I went to see a horror movie called “It Comes at Night” on Wednesday. I will try to describe my thoughts without giving too much away about the movie — stop here for potential spoilers.
The story was interesting and left me pondering about what really happened in the end.
The characters’ human condition was challenged as they faced decisions that would mean life or death for their entire family.
Stories like this one make me feel uneasy because it frightens me if there is the smallest chance of it happening in real life — I’m less scared of a made up monster than of diseases and madmen.
I am not sure if the “disease” in this movie was because of biowarfare, vaccines or some “entity.” Regardless, I watched the characters struggle with the difficult decision to end lives and to protect their family.
The audience is to assume the characters lived a life just like you and I before the “disease” hit. Now there is no electricity, gas or running water.
According to one character, who said they haven’t seen anybody in miles, this most likely means there are no hospitals, police or military to help.
Some characters have fled from the city to seek safety in the woods, away from the diseased — they all have grim futures regardless.
To live, these characters must defend their home and family at all costs, which includes never fully trusting anyone and having the will to kill if need be.
What I find fascinating and scary is this very thing. The son, 17-year-old Travis, watches his father, Paul, kill the sickly and threaten the lives of those he is skeptical of. What will Travis think of his father now?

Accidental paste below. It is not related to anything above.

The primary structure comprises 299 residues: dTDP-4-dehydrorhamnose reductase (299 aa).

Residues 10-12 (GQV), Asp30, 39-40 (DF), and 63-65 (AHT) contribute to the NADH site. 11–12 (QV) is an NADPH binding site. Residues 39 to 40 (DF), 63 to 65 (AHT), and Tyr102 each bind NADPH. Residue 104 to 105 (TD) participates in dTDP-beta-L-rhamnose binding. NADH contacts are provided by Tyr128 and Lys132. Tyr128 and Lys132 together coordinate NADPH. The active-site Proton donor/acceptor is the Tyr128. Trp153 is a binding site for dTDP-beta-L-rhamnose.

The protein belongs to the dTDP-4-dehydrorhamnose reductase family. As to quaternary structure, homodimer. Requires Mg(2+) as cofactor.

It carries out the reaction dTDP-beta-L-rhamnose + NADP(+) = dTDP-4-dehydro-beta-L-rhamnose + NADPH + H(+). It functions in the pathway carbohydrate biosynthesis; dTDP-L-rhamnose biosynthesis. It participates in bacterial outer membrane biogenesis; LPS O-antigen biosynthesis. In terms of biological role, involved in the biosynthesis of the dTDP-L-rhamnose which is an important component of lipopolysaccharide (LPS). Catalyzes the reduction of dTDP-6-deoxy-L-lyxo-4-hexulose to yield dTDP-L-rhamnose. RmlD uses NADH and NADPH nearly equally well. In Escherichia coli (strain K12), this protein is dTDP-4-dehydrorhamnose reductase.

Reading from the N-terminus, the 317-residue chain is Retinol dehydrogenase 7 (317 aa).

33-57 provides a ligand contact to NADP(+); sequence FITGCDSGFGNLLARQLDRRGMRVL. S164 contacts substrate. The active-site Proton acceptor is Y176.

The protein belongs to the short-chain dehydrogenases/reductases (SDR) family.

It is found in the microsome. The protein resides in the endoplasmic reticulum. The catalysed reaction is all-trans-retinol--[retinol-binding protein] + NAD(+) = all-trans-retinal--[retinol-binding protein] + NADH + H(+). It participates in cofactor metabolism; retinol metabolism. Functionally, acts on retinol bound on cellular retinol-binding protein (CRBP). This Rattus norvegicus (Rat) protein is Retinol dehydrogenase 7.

Before I watched the movie, I viewed an educational video from a university about the difference between rational and good. It explained how people believe they are being rational because the “benefits outweigh the costs” and “rational” does not necessarily equal “good.” To the university good and bad is a belief.
In Travis’ situation, he is battling this. Before everything hit the fan, the judicial system would take care of thieves and the hospital would take care of the sick. Now it doesn’t exist.
I can’t really say what “rational” decisions I would make during apocalyptic situation, but I don’t suggest breaking into my house if the time comes.
— Stephanie Potter is a staff writer at the Morning Sun. She can be emailed at firstname.lastname@example.org or follow her on Twitter @PittStephP and Instagram @stephanie_morningsun.